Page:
My broader point is that progressives do themselves a serious disservice by frequently invoking government failure as the problem. All this does is feed the decades-long image of government, built up by right-wingers, that government is indeed the problem. BrooklineTom suggests that we must do better by “raising, not lowering, local government revenues” — but who wants to give more money to “these bums” in government who “can’t even do their jobs”? If the rhetorical context is always set in government failure — from both the left and the right — than the power of anti-government sentiment shouldn’t come as a surprise.
The purpose of this post is not to attack BrooklineTom, who as I mentioned wrote up a good post on the flooding issue, nor is he some sort of poster child for what I see as a broader problem with the strategies of the progressive movement. However, the post (innocently focused on the Boston-area flooding though it is!) is another small but good example of the fundamental problem in progressive rhetoric since at least the 1960s. In short, trying to build up government while rhetorically tearing it down isn’t a winning strategy.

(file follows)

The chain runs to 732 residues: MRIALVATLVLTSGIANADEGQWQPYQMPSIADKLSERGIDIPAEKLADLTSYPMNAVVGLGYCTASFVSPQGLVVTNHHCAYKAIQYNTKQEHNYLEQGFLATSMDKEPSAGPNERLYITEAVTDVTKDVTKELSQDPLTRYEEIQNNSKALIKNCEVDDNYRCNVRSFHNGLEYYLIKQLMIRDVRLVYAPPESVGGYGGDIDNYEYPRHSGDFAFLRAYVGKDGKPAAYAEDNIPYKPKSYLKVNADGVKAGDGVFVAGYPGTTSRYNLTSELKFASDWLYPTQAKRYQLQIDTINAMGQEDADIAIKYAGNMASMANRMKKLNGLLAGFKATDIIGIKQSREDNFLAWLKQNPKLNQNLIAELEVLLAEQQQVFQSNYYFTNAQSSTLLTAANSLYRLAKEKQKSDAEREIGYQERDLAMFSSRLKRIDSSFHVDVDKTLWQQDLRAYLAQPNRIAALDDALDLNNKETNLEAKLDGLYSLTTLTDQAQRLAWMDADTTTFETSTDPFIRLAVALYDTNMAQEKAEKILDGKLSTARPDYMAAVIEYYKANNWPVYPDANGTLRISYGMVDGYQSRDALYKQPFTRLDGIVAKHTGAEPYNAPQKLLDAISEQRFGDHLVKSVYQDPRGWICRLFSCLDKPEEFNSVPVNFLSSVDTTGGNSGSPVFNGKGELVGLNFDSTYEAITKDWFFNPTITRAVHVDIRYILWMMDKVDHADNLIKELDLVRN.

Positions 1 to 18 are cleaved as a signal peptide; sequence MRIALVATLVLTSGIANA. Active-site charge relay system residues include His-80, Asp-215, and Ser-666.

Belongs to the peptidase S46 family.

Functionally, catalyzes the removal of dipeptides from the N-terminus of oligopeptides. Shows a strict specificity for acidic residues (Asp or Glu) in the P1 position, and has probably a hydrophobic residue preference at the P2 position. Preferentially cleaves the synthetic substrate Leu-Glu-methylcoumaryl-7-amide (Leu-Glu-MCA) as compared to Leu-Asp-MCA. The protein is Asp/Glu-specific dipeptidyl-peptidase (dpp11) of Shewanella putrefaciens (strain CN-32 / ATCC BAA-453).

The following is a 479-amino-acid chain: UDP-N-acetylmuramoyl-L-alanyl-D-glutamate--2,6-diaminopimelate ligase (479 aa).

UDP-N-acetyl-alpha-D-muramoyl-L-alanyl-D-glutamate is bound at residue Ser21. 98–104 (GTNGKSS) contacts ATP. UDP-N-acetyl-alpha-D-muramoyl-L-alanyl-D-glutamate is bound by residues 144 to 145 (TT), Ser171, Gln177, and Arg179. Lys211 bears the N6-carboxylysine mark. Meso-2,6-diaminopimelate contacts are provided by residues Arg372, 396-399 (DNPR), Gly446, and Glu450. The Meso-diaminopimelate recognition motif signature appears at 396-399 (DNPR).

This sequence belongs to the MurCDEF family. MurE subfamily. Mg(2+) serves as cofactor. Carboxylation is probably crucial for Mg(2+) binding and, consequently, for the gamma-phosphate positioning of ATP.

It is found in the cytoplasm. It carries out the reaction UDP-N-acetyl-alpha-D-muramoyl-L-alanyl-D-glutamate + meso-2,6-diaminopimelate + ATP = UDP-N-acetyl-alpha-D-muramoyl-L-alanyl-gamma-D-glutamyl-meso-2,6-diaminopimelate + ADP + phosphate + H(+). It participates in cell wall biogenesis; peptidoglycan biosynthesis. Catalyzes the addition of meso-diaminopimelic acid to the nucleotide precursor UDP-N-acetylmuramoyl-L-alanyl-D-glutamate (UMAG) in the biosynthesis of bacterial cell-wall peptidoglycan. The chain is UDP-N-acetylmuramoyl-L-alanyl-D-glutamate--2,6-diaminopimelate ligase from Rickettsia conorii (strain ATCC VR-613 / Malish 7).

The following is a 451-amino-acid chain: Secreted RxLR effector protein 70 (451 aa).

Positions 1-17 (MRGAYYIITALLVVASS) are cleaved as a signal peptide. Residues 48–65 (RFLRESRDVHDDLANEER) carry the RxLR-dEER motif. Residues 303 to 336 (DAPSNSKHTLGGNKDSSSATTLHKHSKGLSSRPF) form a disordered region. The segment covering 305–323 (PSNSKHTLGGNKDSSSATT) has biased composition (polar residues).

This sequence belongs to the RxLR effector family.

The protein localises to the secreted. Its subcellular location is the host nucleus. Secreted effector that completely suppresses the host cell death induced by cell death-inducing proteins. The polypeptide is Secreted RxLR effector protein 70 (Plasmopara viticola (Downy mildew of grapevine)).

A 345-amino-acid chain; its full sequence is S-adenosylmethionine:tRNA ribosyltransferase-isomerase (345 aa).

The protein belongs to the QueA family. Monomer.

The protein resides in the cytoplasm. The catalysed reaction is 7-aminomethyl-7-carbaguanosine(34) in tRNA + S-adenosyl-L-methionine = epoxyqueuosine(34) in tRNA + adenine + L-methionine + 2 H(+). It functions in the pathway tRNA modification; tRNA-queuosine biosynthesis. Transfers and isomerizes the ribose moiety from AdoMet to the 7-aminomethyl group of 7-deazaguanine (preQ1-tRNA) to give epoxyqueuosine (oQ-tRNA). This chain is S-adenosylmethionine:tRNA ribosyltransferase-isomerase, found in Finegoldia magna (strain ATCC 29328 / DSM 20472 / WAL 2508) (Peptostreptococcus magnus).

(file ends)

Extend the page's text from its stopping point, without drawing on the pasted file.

I’m not sure exactly what the solution is, but we need to give people a reason to trust government and offer them belief that it can and will work if we ever want to ensure that people working in government get the resources and support necessary. The rhetoric of the progressive movement for many years now, focused as it is on “government failure,” does quite the opposite, little by little feeding in to the harsh rhetoric of the anti-government ideologues.